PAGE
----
Tag Archives: framing the argument

The “protecting traditional marriage” lie

Last Friday, I explored some of the flaws in some equality opponents’ argument that lowing same-sex marriages will further weaken heterosexual marriages.  I think it’s equally important to understand why it’s important to actually tackle this argument despite the fact that it’s not quite as commonplace as (more overtly) religious arguments against same sex marriage.  It’s importance is best understood in light of some equality opponents’ attempt to rebrand themselves as “defenders of traditional marriage.”

You see, some anti-equality organizations have figured out that being openly identifiable as anti-gay casts them in a bad light.  The National Organization for Marriage explains this with surprising candor on their “Talking Points” page:

Extensive and repeated polling agrees that the single most effective message is:

“Gays and Lesbians have a right to live as they choose, ?they don’t have the right to redefine marriage for all of us.”

This allows people to express support for tolerance while opposing gay marriage. Some modify it to “People have a right to live as they choose, they don’t have the right to redefine marriage for all of us.”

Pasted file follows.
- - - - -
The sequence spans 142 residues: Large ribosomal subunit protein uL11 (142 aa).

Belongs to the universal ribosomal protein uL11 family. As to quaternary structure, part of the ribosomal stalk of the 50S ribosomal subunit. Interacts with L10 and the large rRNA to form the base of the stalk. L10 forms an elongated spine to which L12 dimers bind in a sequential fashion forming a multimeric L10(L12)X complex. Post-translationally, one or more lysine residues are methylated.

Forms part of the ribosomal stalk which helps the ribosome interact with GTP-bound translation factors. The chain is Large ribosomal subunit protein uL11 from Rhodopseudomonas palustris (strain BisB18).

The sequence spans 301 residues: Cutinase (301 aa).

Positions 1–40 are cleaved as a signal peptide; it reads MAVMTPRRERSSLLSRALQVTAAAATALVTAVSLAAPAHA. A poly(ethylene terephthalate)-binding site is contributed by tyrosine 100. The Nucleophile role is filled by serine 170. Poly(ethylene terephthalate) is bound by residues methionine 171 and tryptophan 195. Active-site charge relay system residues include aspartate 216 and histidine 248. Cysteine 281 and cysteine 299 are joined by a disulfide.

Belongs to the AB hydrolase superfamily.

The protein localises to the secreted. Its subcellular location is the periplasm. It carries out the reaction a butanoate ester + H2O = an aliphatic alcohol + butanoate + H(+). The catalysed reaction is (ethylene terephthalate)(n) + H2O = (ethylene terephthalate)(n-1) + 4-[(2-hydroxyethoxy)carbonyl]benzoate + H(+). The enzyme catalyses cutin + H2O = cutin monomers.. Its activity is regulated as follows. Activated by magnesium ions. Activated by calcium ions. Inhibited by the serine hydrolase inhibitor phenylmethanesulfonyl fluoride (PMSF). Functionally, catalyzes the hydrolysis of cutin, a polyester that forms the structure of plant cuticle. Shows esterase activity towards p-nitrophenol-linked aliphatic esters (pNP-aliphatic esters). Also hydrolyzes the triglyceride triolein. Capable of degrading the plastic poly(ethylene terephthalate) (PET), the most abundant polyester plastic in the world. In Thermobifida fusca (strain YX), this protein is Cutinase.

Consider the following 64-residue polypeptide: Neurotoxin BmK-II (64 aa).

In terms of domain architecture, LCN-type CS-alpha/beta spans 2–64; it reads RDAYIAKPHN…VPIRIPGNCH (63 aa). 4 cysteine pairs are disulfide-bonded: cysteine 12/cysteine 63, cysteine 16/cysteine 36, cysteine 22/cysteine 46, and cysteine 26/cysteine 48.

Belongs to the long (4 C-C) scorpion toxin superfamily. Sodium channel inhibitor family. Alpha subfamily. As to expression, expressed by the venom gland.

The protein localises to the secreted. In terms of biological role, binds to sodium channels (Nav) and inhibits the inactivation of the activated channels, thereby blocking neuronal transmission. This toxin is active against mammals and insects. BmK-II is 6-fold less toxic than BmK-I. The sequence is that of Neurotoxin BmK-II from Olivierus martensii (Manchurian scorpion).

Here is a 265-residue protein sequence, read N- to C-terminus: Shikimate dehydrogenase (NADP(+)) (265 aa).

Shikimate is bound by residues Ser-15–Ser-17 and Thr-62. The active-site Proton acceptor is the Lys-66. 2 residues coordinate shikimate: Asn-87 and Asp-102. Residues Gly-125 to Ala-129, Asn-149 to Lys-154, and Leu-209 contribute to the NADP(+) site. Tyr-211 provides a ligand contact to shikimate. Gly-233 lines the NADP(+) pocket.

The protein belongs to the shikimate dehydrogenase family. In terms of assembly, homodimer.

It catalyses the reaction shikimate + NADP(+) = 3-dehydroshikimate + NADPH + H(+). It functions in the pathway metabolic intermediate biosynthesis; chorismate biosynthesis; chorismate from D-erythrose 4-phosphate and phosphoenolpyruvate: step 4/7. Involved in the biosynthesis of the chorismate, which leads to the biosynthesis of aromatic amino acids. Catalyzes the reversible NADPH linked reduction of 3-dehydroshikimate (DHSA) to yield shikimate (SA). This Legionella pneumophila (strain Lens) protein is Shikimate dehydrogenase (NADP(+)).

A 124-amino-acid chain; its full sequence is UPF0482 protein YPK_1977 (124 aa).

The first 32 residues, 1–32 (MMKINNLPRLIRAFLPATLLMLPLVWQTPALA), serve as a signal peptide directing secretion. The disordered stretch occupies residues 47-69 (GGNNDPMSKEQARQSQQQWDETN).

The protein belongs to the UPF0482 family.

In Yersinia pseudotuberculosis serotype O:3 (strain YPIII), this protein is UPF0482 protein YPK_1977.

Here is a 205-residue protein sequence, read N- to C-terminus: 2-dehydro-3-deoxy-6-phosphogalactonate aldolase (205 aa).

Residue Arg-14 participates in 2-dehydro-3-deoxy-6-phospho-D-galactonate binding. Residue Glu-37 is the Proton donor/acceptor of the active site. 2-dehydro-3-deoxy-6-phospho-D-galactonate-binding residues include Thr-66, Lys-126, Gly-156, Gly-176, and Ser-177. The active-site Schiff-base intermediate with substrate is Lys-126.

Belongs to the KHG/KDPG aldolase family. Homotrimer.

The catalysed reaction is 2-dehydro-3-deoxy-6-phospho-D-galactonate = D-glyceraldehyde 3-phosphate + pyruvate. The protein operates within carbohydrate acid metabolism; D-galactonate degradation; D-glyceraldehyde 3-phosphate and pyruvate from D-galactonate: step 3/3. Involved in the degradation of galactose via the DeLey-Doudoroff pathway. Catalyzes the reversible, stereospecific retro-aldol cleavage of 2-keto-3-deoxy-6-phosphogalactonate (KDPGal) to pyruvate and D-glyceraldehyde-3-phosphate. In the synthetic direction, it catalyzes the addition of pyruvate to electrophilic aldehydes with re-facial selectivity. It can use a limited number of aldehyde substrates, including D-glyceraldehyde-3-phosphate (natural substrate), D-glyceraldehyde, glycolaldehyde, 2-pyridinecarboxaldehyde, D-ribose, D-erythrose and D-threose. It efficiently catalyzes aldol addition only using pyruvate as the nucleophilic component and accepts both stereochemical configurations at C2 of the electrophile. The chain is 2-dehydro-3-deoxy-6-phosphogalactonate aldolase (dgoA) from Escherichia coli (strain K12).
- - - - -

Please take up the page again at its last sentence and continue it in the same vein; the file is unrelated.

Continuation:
Language to avoid at all costs: “Ban same-sex marriage.” Our base loves this wording. So do supporters of SSM. They know it causes us to lose about ten percentage points in polls. Don’t use it. Say we’re against “redefining marriage” or in favor or “marriage as the union of husband and wife” NEVER “banning same-sex marriage.”

They go on to explain that it’s important to stress that they defend traditional marriage no the grounds that, in their opinion, the best families have a man, a woman, and children.  Their desire is to prove that they are for this rather than against gay people having equal protections and rights.

However, there is a slight problem with this.  You will not find a single press release on NOM’s site that isn’t about stopping, banning, or repealing same sex marriage.  You will not find any press releases about them doing anything to improve the state of marriage, the rights of married couples, or providing support for struggling families.  You will not find Maggie Gallagher or Brian Brown teaching a workshop on how spouses, parents, and children can develop better communication skills, create a safer environment for honest discussion, or deal with troubling issues like peer pressure, substance abuse, or domestic violence.  The only thing NOM wants to do to “protect” marriage is keep QUILTBAG people from enjoying its benefits.  As such, their claims about “protecting marriage” are already flimsy at best.

Challenging the idea that same sex marriages would destroy “traditional marriage” – or that “saving traditional marriage” is the burden of QUILTBAG people in the first place – serves to drive the final nail into that coffin.  When organizations like NOM can no longer fool anyone into thinking that they’re doing anything productive to protect “traditional” families, they will have to admit that yes, they really are just about stopping QUILTBAG people from enjoying the same rights and protections as their favored “in-crowd.”

Or they’ll have to come up with a new lie.